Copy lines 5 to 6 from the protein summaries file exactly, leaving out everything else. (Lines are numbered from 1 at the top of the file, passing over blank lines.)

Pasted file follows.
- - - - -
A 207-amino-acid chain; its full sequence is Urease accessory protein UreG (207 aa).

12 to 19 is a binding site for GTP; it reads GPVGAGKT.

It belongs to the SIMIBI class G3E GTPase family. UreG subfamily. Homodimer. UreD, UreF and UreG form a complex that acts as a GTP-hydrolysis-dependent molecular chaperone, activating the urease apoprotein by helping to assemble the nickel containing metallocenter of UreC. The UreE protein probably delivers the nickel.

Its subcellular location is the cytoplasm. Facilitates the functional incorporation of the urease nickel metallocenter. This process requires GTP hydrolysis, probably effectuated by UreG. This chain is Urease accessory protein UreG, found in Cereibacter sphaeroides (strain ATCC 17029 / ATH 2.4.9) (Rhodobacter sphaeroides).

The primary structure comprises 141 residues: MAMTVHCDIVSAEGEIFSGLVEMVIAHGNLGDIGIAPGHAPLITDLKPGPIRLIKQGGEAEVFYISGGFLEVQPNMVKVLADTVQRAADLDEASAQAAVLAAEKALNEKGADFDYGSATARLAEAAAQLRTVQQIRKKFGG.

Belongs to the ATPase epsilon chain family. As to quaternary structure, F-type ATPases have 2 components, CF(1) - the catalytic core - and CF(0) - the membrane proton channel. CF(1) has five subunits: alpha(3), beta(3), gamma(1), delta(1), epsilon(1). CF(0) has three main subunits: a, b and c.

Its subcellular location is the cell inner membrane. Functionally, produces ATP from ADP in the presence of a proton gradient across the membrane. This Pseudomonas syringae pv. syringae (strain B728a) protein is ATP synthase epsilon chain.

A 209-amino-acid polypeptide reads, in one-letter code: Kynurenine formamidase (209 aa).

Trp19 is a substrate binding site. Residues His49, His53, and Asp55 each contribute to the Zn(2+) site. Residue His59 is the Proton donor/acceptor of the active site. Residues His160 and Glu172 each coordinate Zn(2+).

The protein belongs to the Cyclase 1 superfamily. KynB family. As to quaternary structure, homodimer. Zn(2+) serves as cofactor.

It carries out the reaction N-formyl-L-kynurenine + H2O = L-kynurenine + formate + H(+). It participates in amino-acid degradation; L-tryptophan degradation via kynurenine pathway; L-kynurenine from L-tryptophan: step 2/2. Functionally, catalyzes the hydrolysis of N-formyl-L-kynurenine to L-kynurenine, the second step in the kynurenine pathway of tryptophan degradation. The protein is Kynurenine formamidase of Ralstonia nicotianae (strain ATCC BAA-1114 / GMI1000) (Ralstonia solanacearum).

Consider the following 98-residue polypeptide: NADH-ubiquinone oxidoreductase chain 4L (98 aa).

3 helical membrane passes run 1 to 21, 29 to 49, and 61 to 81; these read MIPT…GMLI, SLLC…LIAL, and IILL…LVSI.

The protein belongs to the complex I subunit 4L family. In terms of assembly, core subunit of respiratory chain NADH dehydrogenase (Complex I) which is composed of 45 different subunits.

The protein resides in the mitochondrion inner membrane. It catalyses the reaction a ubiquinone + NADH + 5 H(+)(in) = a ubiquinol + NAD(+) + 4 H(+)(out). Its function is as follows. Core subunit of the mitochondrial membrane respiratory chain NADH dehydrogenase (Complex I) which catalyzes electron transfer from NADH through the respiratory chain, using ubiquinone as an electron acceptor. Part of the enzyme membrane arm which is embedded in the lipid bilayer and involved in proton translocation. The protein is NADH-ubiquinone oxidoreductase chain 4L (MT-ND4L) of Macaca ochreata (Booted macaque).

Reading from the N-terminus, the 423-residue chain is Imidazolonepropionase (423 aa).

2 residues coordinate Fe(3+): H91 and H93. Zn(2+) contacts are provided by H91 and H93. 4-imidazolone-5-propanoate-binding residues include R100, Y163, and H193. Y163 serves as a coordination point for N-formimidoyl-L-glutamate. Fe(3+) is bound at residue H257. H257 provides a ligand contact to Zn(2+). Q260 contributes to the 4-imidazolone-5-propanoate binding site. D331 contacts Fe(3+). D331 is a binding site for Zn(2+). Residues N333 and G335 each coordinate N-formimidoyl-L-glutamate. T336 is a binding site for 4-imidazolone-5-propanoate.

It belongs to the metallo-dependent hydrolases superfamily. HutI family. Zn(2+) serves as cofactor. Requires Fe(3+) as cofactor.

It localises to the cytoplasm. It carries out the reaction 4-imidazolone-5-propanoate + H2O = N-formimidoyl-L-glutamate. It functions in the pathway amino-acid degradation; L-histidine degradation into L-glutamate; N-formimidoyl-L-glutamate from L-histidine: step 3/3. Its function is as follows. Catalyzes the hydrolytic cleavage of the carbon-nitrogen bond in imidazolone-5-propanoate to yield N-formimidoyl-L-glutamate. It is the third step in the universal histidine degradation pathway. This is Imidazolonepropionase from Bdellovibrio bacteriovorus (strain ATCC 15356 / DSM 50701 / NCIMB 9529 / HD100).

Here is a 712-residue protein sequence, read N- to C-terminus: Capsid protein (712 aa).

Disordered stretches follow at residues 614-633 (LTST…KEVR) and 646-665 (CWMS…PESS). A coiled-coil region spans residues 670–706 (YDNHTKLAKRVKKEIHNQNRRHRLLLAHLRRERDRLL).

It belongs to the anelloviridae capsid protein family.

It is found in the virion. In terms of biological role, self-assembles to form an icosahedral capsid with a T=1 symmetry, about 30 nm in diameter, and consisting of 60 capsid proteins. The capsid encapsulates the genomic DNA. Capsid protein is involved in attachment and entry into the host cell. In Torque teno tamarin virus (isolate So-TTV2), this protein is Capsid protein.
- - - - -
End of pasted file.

The primary structure comprises 141 residues: MAMTVHCDIVSAEGEIFSGLVEMVIAHGNLGDIGIAPGHAPLITDLKPGPIRLIKQGGEAEVFYISGGFLEVQPNMVKVLADTVQRAADLDEASAQAAVLAAEKALNEKGADFDYGSATARLAEAAAQLRTVQQIRKKFGG.

Belongs to the ATPase epsilon chain family. As to quaternary structure, F-type ATPases have 2 components, CF(1) - the catalytic core - and CF(0) - the membrane proton channel. CF(1) has five subunits: alpha(3), beta(3), gamma(1), delta(1), epsilon(1). CF(0) has three main subunits: a, b and c.